Use standard business letter format including your return address and date followed by the inside business address and salutation, all aligned left. End your letter with an appropriate closing such as “Sincerely” followed by your handwritten signature and typed name.

Be sure to review your cover letter carefully, checking your spelling, grammar, punctuation and format. Ask a professional or a trusted friend to proofread your cover letter as well. You may even want to read your letter aloud to make sure everything you have written is clear and concise.


Your cover letter content can be organized into three paragraphs which each paragraph providing specific and important information.

First Paragraph

Use the first paragraph to identify the position you are writing about and your source of information.

Include whether you saw the job posting or heard about the position or company through a referral. If you were referred to the job by a current employee of the company, be sure to include his or her name and title.

Second Paragraph

The second paragraph should provide a brief summary explaining why you are qualified for the position. Detail your strongest qualifications and show how they match position requirements. Provide evidence of your related work, extracurricular activities and academic experiences and accomplishments, and refer to your enclosed resume.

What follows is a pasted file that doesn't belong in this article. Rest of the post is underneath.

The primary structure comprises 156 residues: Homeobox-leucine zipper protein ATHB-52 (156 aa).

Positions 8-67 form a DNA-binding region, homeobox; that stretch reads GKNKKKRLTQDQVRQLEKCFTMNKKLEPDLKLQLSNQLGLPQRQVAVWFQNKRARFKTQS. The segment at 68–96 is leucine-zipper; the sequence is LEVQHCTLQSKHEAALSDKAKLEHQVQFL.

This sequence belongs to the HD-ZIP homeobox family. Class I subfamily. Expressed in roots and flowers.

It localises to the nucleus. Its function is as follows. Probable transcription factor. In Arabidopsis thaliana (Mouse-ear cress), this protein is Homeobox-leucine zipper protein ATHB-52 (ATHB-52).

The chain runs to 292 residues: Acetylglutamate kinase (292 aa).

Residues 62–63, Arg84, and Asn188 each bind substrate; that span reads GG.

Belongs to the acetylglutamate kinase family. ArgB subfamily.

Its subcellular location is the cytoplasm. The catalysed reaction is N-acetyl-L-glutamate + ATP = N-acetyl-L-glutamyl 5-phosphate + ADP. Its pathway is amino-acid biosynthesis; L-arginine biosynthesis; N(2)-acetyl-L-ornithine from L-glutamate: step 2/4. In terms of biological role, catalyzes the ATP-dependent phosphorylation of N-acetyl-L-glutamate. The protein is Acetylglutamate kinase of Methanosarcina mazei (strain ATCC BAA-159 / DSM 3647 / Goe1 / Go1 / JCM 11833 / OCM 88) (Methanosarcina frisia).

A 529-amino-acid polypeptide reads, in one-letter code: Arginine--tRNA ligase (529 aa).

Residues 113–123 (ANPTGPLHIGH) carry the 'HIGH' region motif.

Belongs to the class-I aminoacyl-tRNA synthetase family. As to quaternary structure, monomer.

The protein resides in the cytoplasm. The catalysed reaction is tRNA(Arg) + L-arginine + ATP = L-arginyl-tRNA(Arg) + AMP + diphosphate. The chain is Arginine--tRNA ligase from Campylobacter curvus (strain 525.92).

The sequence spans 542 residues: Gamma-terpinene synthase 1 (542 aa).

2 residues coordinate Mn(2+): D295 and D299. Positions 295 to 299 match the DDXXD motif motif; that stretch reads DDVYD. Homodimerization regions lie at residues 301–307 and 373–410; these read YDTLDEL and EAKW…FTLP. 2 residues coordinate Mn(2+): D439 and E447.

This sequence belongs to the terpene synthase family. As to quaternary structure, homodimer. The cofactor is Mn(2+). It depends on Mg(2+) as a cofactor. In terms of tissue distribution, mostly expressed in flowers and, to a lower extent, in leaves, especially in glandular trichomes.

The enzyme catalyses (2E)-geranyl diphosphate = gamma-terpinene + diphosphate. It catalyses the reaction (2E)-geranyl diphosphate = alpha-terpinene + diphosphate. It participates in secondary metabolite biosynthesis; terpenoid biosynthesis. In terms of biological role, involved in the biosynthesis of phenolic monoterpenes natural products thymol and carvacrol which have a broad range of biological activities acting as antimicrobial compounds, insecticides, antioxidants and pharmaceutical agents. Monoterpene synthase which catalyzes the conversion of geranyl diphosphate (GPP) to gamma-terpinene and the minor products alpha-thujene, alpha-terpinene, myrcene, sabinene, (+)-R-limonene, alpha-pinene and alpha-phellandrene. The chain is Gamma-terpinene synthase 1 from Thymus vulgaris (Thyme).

Third Paragraph

Close your letter by requesting an interview and indicate how and when you can be contacted. Suggest that you will call at a specific time to follow up and to discuss an opportunity to meet with the contact. Be sure to thank the reader for his or her consideration.

Quick Tip: Emailing a Cover Letter

The only time you do not include a cover letter is when your first introduction to an employer is in person. Even if you are applying for a job electronically, including a cover letter is still necessary and can improve your chances for success if written and presented effectively.

In most cases, you should email your cover letter as an attachment, using the body of your email to introduce yourself and give the goal of your communication. The most important thing, though, is to follow the instructions of the job posting exactly. Some companies may not accept emails with attachments; and in that case, you will want to paste your cover letter within the body of the email using a simple font and format.


A job application is an official form — a list of questions requiring factual responses — an employer asks all applicants for an open position to complete. Like a resume or cover letter, an application allows you to present valuable information about yourself and make a good first impression.

An application may be offline, using a pen and paper format, or online, using a computer. Most application forms are fairly short and ask for the same information, providing employers with a consistent way to collect answers to the same questions from all applicants. Each company, however, will most likely use a custom form that is slightly different from any other.

When filling out a job application, whether online or by hand, make sure it is:

  • Complete. Answer every question, leaving none blank. If a question does not apply to you, write “NA,” for “Not Applicable” in the space provided.
  • Correct. Double check to make sure your application is free of spelling, grammatical and punctuation errors.
  • Accurate. Provide honest answers without any lies or exaggerations.